WASHINGTON, Sept. 27, 2016 - The first presidential debate is in the books. Donald Trump had some of his strongest moments in the debate’s first 20 minutes as he went after Hillary Clinton repeatedly on trade policy and accused her of flip-flopping on the Trans-Pacific Partnership.
Trump accused Clinton of secretly supporting the TPP, although she came out against it after the deal was announced last fall. “You know that if you did win, you would approve that, and that will be almost as bad as NAFTA,” Trump said, referring to the North American Free Trade Agreement.
Trump also attacked Clinton on regulations, saying she would expand on President Obama’s agenda.
Clinton tried to take a more nuanced position on trade, pointing out that trade is critical to the U.S. economy. “We are 5 percent of the world's population; we have to trade with the other 95 percent. And we need to have smart, fair trade deals”
As the debate wore on, Clinton and moderator Lester Holt put Trump on the defensive with questions about the birther issue and his refusal to release his tax returns. At one point, Trump seemed to concede Clinton’s claim that he doesn’t pay federal taxes. He said his taxes would be “squandered.”
The next presidential debate is Oct. 9.
Stabenow optimistic on child nutrition. Sen. Debbie Stabenow, D-Mich., says she is optimistic about a path forward for a child nutrition bill. The Senate Ag Committee’s top Democrat told reporters Monday that there were still a few questions being asked about the bill, but committee chair Pat Roberts, R-Kan., was working to get them answered.
“We are close to a point now where we can try to get unanimous consent to pass this in the Senate,” she said. “We’re working to do that. We’re close, but not done yet.”
Roberts and Stabenow are trying to clear a bill through the Senate that passed unanimously out of the Senate Ag Committee earlier this year.
Biofuel tax benefits could see lame duck action. House Majority Leader Kevin McCarthy, R-Calif., says Congress could act on a series of expiring biofuel tax breaks in December. The $1-a-gallon tax credit that subsidizes biodiesel as well as tax benefits for cellulosic ethanol and ethanol blender pumps all expire on Dec. 31 unless lawmakers renew them.
House Ways and Means Chairman Kevin Brady, R-Texas, has been opposed to considering any tax extenders this year, but McCarthy indicated the issue will be on the agenda for the lame duck session. “It will be a discussion when we come back” after the election, he told reporters. “The tax extenders are always at the end of whatever we’re doing.”
Catfish producers catch a break. The Senate voted 55-43 in May to approve a resolution that would kill the rule under which USDA’s catfish inspection program operates.
But in a victory for U.S. catfish producers, House Republican leaders now say they won’t be scheduling a vote on the resolution because it divides the Republican caucus, said a leadership aide.
House GOP holding out to bar sage grouse listing. House-Senate negotiations over a defense authorization bill are being held up - at least in part - over a House-passed provision that would bar the sage grouse from being listed under the Endangered Species Act.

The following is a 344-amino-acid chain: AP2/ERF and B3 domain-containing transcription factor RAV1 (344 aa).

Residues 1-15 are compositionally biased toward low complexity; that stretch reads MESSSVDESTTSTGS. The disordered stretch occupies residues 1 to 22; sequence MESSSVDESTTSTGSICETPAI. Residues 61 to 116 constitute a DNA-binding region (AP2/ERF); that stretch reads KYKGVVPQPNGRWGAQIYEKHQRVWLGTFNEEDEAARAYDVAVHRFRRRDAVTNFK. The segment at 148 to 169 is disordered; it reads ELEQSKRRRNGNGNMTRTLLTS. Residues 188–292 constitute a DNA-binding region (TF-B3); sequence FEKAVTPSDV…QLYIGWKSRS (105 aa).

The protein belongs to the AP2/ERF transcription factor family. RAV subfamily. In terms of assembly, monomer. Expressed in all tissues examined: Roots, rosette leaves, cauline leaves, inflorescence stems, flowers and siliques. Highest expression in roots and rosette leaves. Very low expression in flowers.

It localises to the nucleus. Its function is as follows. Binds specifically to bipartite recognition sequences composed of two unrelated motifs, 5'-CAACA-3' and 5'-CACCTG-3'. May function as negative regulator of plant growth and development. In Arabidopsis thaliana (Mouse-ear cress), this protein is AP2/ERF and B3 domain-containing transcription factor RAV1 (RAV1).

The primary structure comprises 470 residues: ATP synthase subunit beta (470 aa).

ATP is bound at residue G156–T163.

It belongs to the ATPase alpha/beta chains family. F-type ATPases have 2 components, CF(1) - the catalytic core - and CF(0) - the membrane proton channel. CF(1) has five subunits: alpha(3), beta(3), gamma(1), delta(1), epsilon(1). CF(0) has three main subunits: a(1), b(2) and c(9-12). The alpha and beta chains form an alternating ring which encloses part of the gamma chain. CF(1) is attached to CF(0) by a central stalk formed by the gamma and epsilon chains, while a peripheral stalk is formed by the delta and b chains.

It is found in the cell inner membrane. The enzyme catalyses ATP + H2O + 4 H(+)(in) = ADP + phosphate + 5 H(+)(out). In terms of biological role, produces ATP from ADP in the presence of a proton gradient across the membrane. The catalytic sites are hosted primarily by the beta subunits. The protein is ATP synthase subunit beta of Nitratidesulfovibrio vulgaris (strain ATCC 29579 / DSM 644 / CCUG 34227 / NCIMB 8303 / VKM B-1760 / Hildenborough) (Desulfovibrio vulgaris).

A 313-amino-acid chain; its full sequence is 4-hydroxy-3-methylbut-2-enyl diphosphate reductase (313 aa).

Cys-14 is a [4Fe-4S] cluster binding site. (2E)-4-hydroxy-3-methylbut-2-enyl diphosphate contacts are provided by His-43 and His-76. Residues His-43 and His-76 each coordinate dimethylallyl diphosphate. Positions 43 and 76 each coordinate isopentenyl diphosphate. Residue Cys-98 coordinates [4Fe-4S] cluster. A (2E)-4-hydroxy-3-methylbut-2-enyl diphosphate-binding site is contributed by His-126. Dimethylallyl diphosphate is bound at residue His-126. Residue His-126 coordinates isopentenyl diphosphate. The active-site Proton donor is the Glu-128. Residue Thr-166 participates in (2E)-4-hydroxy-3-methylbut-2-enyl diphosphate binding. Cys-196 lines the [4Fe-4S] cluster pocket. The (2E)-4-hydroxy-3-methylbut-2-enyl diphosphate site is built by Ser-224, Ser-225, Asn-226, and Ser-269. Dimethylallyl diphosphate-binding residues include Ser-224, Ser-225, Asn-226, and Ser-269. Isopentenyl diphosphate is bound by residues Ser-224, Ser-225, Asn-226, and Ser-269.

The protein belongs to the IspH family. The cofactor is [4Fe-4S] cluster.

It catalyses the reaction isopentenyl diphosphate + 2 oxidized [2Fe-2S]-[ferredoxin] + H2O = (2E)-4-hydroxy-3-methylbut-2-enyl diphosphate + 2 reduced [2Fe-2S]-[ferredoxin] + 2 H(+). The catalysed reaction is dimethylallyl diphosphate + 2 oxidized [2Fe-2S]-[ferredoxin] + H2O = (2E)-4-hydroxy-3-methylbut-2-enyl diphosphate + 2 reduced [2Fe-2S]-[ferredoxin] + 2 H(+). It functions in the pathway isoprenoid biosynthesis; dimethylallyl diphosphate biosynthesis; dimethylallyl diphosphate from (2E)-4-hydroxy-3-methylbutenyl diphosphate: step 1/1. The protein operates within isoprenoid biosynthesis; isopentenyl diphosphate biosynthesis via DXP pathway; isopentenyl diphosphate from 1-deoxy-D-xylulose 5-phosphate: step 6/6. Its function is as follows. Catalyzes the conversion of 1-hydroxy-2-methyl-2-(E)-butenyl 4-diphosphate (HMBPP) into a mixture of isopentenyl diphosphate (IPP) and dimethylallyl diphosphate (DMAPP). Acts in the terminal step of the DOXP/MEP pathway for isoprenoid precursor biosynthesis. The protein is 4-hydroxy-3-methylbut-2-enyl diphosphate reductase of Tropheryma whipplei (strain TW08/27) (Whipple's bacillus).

House negotiators have insisted on keeping the provision in the final bill, and McCarthy gave no indication that they’re going to give in on the issue. “This is a position the House has taken, and it should stay in,” McCarthy said.
House takes up WRDA. The House is scheduled to debate its water projects authorization bill today. Passing the bill will set up negotiations with the Senate on legislation that could be finalized in the lame duck session. The bill would authorize spending of $3.8 billion on waterways, ports and other projects over 10 years.
OMB expresses concerns about WRDA bill. The White House Office of Management and Budget released a statement last night critical of the Water Resources Development Act of 2016 (HR 5303). There is a lot in the bill that OMB said it approves of, such as authorizing several new projects that are “likely to provide high economic or environmental returns” and “address a significant risk to public safety.”
But the OMB also criticized lawmakers’ failure to include a new funding mechanism for the Inland Waterways Trust Fund. The Obama Administration has previously proposed raising $1.3 billion over 10 years by raising fees for commercial river users.
Vilsack to propose ways for companies to boost food donations. Food waste is a global problem and Agriculture Secretary Tom Vilsack will give the public an update today on how the Department has been working with industry to make it easier for companies to donate food instead of trash it. Vilsack will be giving the keynote address at the National Food Rescue Summit.
About 30 percent of all the food produced in the U.S. – about 133 billion pounds worth roughly $161 billion – goes to waste every year while 17.4 million people do not get enough to eat, according to USDA data in an announcement of Vilsack’s speech.
Danish trade mission to visit Walmart and USDA. The Danish trade mission that arrives today in the U.S. will be visiting both the Walmart Supercenter on H Street and the USDA headquarters on Jefferson Drive in Washington D.C. From 1 p.m. to 4 p.m. on Wednesday the delegation will be meeting with Walmart officials to discuss issues such as the company’s import needs, shopper trends and GMO-labelling.
And then it’s on to USDA Thursday where Acting Deputy Agriculture Secretary Michael Scuse will host Danish Minister for Environment & Food Esben Lunde Larsen and the rest of the mission for a roundtable meeting on the TransatlanticTrade and Investment Partnership and the “food and agricultural trade between U.S. and Denmark, and how to facilitate better cooperation in the future.”
Phil Brasher and Spencer Chase contributed to this report.
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